“Ripeness is all” is a line in Shakespeare’s King Lear: “Men must endure their going hence, even as their coming hither: Ripeness is all.” It speaks to being ready for inevitable death, but also, as children’s book author Maurice Sendak explains, savouring your life and making the most of every moment until the end.
Photo remixed from an original by Rick Harris.
Author and illustrator of the popular Where The Wild Things Are (and other books), Maurice Sendak passed away today at the age of 83, but he had lived with a philosophy of “being ripe”:
My big concern is me and what do I do now until the time of my death. That is valid. That is useful. That is beautiful. That is creative. And also, I want to be free again. […] I want to see me to the end working, living for myself. “Ripeness is all.” Now, interpreting what ripeness is our own individual problem. … So, what is the point of it all? Not leaving legacies. But being ripe. Being ripe.
In an interview with Bill Moyers, Sendak talks about a letter that John Keats wrote to his brother about eating a peach slowly — a metaphor for living well:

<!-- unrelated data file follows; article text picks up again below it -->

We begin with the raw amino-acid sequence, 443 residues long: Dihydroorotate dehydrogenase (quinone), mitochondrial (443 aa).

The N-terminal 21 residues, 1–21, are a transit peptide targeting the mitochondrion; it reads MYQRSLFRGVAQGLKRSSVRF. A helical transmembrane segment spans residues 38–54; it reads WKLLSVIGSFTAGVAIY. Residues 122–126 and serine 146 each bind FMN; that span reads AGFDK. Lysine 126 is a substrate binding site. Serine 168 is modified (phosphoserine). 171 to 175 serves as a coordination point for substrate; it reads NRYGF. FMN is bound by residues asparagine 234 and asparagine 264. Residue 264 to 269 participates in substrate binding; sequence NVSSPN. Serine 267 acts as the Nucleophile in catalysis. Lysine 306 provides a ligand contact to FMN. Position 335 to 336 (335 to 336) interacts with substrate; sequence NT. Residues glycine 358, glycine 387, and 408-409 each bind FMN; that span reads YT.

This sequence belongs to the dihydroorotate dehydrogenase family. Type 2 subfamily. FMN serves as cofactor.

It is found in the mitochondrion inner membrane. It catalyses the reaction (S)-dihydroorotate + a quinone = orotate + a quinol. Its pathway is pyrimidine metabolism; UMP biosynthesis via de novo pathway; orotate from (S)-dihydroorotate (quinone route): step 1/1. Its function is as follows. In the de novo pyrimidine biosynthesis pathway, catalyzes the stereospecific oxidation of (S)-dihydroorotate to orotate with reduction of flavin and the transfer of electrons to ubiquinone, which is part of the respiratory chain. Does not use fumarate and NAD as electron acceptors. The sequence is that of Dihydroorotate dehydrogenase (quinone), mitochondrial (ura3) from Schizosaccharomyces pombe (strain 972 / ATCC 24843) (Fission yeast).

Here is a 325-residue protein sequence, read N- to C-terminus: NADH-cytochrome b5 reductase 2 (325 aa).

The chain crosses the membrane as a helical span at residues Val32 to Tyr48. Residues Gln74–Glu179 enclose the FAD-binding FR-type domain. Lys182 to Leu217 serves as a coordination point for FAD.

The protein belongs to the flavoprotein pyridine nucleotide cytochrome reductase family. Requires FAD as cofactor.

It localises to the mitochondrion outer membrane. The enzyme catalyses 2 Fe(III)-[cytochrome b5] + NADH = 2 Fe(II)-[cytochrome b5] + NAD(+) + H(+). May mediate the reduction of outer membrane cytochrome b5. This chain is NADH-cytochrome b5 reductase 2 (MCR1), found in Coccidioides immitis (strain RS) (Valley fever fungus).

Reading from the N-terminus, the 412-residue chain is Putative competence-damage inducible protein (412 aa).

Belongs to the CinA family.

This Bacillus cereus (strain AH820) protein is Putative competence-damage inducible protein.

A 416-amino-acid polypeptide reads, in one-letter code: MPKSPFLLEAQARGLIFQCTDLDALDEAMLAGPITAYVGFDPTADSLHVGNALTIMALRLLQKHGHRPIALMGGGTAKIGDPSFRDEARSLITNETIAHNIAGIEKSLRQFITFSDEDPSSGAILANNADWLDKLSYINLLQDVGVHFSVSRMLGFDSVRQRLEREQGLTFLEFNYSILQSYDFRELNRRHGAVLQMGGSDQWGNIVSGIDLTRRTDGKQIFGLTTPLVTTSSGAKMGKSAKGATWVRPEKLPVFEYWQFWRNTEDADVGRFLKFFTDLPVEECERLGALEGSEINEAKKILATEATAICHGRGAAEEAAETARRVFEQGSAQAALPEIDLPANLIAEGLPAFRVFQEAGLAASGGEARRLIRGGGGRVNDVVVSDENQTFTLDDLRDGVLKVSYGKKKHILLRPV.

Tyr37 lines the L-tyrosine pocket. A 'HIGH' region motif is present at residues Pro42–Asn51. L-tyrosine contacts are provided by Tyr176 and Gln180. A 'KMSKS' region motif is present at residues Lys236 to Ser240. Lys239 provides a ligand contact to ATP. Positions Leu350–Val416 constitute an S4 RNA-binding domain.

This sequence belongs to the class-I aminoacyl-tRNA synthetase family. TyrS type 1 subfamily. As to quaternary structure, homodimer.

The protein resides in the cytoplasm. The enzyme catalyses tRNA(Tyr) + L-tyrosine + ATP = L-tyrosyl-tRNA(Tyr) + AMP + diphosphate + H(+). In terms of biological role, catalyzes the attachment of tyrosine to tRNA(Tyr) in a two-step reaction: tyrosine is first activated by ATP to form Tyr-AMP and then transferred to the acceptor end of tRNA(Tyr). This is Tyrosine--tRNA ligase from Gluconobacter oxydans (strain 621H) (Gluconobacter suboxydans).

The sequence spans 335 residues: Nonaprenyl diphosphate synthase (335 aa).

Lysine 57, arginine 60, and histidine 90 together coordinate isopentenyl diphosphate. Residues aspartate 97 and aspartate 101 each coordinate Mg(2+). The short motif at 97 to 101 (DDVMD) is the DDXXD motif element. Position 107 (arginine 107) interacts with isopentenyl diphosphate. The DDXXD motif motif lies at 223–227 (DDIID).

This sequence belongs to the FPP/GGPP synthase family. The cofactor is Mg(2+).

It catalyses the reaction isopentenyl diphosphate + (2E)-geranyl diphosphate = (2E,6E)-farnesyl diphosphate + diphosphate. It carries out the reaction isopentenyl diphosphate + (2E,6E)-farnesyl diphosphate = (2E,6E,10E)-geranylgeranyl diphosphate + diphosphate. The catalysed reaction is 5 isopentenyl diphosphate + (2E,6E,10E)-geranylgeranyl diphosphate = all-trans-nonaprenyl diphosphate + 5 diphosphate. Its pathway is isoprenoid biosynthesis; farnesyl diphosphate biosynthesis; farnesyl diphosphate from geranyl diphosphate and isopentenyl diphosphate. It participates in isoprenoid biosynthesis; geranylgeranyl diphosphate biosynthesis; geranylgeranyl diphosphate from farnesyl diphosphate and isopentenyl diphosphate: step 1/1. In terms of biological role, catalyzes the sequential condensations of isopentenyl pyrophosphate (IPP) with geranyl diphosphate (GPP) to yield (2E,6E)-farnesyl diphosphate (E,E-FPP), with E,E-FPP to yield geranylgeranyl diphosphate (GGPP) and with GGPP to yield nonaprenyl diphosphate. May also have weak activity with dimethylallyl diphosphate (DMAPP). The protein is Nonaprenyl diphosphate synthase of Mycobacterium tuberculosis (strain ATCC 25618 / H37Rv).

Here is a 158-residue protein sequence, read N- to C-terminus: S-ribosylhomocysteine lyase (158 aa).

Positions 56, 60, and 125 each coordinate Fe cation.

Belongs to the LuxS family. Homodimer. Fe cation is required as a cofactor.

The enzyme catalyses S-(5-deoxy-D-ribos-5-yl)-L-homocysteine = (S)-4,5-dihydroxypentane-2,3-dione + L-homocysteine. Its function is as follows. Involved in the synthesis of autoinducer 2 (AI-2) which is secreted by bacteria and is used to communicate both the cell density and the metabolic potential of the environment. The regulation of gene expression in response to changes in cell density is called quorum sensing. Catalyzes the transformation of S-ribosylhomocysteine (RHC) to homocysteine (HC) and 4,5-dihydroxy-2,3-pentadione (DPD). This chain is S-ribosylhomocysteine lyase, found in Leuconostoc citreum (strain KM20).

And it’s one of the sexiest things you will ever read of how slow you should take the peach. Don’t rush it. Let it go through your palette. Let it lie on your tongue. Let it melt a little bit. Let it run from the corners. It’s like describing the most incredible sex orgy. And then, you bite. But, it must be so ripe. It must be so delicious. In other words, you must not waste a second of this deliciousness which for him was life and being a great poet. That you savour every, everything that happened. I want to get ripe.
If you’re a fan of Sendak’s work, as I am, Gawker has a great roundup of his drawings, memories and quotes.
Savour your life like an exquisite peach.
Maurice Sendak [Wikiquote]